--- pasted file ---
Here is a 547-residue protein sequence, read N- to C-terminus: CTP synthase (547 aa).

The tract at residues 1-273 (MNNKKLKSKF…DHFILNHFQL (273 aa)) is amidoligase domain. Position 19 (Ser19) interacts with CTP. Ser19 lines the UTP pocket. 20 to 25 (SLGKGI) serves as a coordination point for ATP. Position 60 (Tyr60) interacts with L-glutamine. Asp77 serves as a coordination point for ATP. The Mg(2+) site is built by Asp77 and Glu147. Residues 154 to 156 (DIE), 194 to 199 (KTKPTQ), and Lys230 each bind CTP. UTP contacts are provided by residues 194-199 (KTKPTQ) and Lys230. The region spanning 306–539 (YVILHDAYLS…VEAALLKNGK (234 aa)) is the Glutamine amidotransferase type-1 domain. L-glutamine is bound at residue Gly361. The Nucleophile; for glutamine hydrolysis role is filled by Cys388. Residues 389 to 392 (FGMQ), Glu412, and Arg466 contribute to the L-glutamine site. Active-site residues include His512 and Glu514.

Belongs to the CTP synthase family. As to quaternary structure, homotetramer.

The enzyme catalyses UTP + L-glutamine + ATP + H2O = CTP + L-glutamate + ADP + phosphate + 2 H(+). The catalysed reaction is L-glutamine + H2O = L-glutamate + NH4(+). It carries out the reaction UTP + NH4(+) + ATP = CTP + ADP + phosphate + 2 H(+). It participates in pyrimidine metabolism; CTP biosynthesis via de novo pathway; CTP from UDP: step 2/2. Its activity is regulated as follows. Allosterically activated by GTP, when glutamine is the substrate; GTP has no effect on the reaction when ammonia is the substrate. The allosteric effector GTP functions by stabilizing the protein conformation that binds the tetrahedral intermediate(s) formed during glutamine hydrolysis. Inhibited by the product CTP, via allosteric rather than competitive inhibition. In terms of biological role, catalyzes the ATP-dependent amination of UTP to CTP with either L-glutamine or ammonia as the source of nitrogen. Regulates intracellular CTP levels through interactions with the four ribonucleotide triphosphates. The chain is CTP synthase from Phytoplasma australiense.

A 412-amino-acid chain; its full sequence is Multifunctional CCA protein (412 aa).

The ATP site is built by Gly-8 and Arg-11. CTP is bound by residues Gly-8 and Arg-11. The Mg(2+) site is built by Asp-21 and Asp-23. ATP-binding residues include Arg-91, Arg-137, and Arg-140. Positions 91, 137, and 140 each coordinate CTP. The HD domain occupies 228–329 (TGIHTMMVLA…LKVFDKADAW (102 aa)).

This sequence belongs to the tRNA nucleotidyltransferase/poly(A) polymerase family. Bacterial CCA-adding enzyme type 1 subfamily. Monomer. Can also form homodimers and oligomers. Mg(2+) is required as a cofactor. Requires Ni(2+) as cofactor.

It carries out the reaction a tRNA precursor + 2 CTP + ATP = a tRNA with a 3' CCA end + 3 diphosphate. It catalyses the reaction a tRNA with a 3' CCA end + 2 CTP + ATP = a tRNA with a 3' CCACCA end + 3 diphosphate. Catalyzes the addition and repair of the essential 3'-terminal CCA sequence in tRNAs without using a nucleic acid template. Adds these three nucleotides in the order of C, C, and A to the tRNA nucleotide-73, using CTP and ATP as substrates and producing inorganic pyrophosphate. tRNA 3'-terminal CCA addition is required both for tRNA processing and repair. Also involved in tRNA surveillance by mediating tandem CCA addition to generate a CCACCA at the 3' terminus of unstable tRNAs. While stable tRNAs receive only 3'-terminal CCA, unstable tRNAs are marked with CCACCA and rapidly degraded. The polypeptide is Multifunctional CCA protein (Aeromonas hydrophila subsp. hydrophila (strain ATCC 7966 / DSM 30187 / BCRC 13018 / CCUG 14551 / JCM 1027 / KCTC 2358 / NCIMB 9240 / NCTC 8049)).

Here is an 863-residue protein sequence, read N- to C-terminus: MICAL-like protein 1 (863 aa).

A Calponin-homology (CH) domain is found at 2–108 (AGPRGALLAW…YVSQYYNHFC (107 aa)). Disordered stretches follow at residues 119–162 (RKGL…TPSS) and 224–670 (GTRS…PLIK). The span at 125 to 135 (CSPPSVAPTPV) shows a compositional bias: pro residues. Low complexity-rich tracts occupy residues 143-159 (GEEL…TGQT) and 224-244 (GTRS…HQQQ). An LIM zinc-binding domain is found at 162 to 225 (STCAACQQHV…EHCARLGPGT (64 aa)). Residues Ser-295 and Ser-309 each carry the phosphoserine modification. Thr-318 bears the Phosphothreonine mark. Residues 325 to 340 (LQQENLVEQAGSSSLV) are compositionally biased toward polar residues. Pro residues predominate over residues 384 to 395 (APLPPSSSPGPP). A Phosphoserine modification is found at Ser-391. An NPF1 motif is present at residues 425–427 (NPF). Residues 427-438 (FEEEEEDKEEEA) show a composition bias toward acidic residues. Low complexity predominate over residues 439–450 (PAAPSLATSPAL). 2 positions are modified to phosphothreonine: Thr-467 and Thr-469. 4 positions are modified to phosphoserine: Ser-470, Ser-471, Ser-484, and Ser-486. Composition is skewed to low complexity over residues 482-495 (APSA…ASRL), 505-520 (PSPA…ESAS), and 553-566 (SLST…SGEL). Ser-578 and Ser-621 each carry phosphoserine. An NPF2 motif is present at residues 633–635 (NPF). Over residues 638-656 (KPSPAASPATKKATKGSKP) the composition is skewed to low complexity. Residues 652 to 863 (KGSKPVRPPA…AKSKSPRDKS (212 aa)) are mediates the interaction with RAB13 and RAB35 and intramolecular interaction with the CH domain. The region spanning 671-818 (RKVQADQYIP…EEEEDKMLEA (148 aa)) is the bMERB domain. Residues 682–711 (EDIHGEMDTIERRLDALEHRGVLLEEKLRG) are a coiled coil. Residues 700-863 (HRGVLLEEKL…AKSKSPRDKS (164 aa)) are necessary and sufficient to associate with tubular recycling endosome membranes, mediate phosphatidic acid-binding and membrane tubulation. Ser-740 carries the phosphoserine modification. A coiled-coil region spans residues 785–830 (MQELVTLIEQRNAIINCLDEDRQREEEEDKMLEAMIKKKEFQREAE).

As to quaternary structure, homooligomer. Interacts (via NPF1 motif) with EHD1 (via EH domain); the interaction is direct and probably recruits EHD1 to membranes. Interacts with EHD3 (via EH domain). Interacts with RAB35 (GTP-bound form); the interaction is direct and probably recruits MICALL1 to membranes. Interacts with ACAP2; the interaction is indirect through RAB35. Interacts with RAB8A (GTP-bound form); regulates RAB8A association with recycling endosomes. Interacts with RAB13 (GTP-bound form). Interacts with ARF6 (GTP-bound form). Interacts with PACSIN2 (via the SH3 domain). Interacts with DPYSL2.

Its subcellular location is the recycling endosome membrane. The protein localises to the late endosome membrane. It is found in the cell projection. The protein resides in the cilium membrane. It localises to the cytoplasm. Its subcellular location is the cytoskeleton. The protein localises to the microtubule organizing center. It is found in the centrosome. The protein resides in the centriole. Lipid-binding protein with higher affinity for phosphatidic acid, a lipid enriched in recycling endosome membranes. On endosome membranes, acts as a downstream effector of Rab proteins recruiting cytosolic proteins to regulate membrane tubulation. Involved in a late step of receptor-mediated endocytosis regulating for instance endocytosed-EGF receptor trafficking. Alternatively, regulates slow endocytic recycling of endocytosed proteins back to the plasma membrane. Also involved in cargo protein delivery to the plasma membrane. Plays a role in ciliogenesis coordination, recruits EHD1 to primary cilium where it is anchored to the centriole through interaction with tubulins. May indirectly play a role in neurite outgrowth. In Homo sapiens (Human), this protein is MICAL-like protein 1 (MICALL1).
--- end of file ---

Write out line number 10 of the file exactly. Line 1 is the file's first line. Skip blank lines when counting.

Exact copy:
A Calponin-homology (CH) domain is found at 2–108 (AGPRGALLAW…YVSQYYNHFC (107 aa)). Disordered stretches follow at residues 119–162 (RKGL…TPSS) and 224–670 (GTRS…PLIK). The span at 125 to 135 (CSPPSVAPTPV) shows a compositional bias: pro residues. Low complexity-rich tracts occupy residues 143-159 (GEEL…TGQT) and 224-244 (GTRS…HQQQ). An LIM zinc-binding domain is found at 162 to 225 (STCAACQQHV…EHCARLGPGT (64 aa)). Residues Ser-295 and Ser-309 each carry the phosphoserine modification. Thr-318 bears the Phosphothreonine mark. Residues 325 to 340 (LQQENLVEQAGSSSLV) are compositionally biased toward polar residues. Pro residues predominate over residues 384 to 395 (APLPPSSSPGPP). A Phosphoserine modification is found at Ser-391. An NPF1 motif is present at residues 425–427 (NPF). Residues 427-438 (FEEEEEDKEEEA) show a composition bias toward acidic residues. Low complexity predominate over residues 439–450 (PAAPSLATSPAL). 2 positions are modified to phosphothreonine: Thr-467 and Thr-469. 4 positions are modified to phosphoserine: Ser-470, Ser-471, Ser-484, and Ser-486. Composition is skewed to low complexity over residues 482-495 (APSA…ASRL), 505-520 (PSPA…ESAS), and 553-566 (SLST…SGEL). Ser-578 and Ser-621 each carry phosphoserine. An NPF2 motif is present at residues 633–635 (NPF). Over residues 638-656 (KPSPAASPATKKATKGSKP) the composition is skewed to low complexity. Residues 652 to 863 (KGSKPVRPPA…AKSKSPRDKS (212 aa)) are mediates the interaction with RAB13 and RAB35 and intramolecular interaction with the CH domain. The region spanning 671-818 (RKVQADQYIP…EEEEDKMLEA (148 aa)) is the bMERB domain. Residues 682–711 (EDIHGEMDTIERRLDALEHRGVLLEEKLRG) are a coiled coil. Residues 700-863 (HRGVLLEEKL…AKSKSPRDKS (164 aa)) are necessary and sufficient to associate with tubular recycling endosome membranes, mediate phosphatidic acid-binding and membrane tubulation. Ser-740 carries the phosphoserine modification. A coiled-coil region spans residues 785–830 (MQELVTLIEQRNAIINCLDEDRQREEEEDKMLEAMIKKKEFQREAE).